known expression in phasor-domain where the derivative is

given by wo, where is the imaginary unit. As a matter of

fact, in R2, the cross (wedge) vector is isomorphic to complex

numbers. Thus, one can deﬁne the following correspondences:

ˆ

e1⇒1,

ˆ

e2⇒ ,

wo[ˆ

e3×]⇒ wo,

(51)

which leads to rewrite the vector vas the well-known phasors,

namely ¯v=v1+ v2. We note also that, in two dimensions,

|ω|=wohence the azimuthal frequency coincides with the

well-known angular frequency of circuit analysis and with

the instantaneous frequency as commonly deﬁned in time-

frequency analysis and signal processing based on analytic

signals [28], [29].

Noteworthy, this observation can be generalized for any

signal u(t)for which the Hilbert transforms H[u(t)] exists.

With this assumption, the analytic signal associated with u(t)

is the following complex quantity:

¯u(t) = u(t) + jH[u(t)] = u(t) + jˆu(t),(52)

6

the instantaneous frequency of which is deﬁned as [28]:

φ0(t) = ˆu0(t)u(t)−u0(t)ˆu(t)

u2(t) + ˆu2(t),(53)

where

φ(t) = arctan ˆu(t)

u(t)(54)

is the phase angle of ¯u(t). Using the approach proposed in

this work, on the other hand, we deﬁne the vector:

u(t) = u(t)e1+ ˆu(t)e2+ 0 e3,(55)

which leads to:

ρ=u0u+ ˆu0ˆu

u2+ ˆu2,ω=ˆu0u−u0ˆu

u2+ ˆu2e3, ξ = 0 ,(56)

where the time dependency has been omitted for simplicity.

Both formulations, thus, leads to the same expression for the

instantaneous frequency, i.e., φ0=|ω|. However, the proposed

vector-based approach is more general as it allows deﬁning the

quantities ρand ξand is not limited to two dimensions.

C. Three-Phase AC Voltages

In this section, we consider a three-phase AC system.

A possible approach is to utilize the same coordinates that

we have considered for the single-phase AC voltage of the

previous example. This approach is the one commonly utilized

in circuit analysis. In this section, however, we show that

choosing as coordinates the voltages of each phase leads to

interesting results. Hence, we deﬁne the voltage vector as:

v=vae1+vbe2+vce3.(57)

Let us ﬁrst consider the case of voltages represented by a

single harmonic:

va=Vasin(θa),

vb=Vbsin(θb),

vc=Vcsin(θc).

(58)

The expressions of ρ,ωand ξfor (58) are:

ρ=PiV2

iθ0

isin(2θi) + ViV0

i(1 −cos(2θi))

v2,(59)

ω=Pijk (rjk +uj k)ei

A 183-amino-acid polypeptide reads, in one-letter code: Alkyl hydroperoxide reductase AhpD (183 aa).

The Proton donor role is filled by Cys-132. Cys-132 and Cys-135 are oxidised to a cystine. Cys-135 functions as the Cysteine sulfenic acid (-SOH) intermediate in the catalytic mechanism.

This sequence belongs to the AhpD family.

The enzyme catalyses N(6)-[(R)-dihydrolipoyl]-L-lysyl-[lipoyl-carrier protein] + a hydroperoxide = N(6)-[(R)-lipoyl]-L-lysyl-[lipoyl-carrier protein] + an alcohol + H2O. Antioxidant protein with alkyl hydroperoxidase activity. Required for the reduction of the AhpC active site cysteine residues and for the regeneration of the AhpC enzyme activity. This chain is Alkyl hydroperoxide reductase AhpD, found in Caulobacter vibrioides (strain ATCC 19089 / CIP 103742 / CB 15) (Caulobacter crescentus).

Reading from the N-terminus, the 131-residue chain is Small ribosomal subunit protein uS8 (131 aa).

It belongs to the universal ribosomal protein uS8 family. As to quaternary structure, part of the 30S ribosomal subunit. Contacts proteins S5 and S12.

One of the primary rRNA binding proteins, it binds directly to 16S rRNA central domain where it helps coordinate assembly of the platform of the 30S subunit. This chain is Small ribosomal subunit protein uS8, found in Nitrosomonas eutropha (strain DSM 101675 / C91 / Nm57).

v2,(60)

ξ=vPi(pisin(θi) + qicos(θi)) ωi

Pjk (rjk +uj k)2,(61)

where i∈ {a, b, c},ijk ∈ {abc, bca, cab},jk ∈ {bc, ca, ab}

and:

v=qPiV2

i(1 −cos(2θi)) ,

rjk = (VjV0

k−VkV0

j) sin(θj) sin(θk),

ujk =VjVk(θ0

ksin(θj) cos(θk)−θ0

jsin(θk) cos(θj)) ,

pi=ViV00

i+ (V0

i)2−Vi(θ0

i)2,

qi=V0

iθ0

i−Viθ00

i.

The following remarks are relevant.

Remark 1: In general, ρ,ωand ξdepend on the time

derivatives of both the magnitudes and the phase angles of

the three-phase voltages. This result is counter-intuitive. In

the common understanding, in fact, the angular frequency is

deﬁned as the time derivative of the sole phase angle of the

voltage (see [31]). The conventional expression of the angular

frequency is obtained if V0

i= 0. This result reiterates that the

common deﬁnition of “frequency” is, in effect, a special case

of the framework proposed in this paper.

Remark 2: It is possible to have ρ= 0 and ω6=0(for

example, the obvious case of balanced and stationary three-

phase voltages, which is illustrated below) but also ρ6= 0 and

ω=0(for example a balanced voltage with V0

i6= 0).

Remark 3: The torsional frequency ξis non-null if and

only if ω6=0. This is consequence of the expression of the

torsion given in (25). The condition ξ6= 0 holds for V00

i6= 0

and/or θ00

i6= 0.

Remark 4: A question might arise on why the base

considered in Section V-B for the single-phase AC system

is not also utilized for the three-phase system. One can,

of course, consider each phase of the three-phase system

separately, effectively considering each phase as a single-

phase system as in the previous example. This is the common

approach in three-phase circuit analysis based on phasors.

However, in this and in the following examples, the three-

phase voltages are assumed to form a three-dimensional vector.

It is relevant to note that, since ρ,κand τare geometric

invariants, it does not matter which coordinates one chooses

as long as these coordinates form a complete basis for the

system.

Stationary Voltages: Assuming that the voltage is station-

ary with constant angular frequency wo, the three components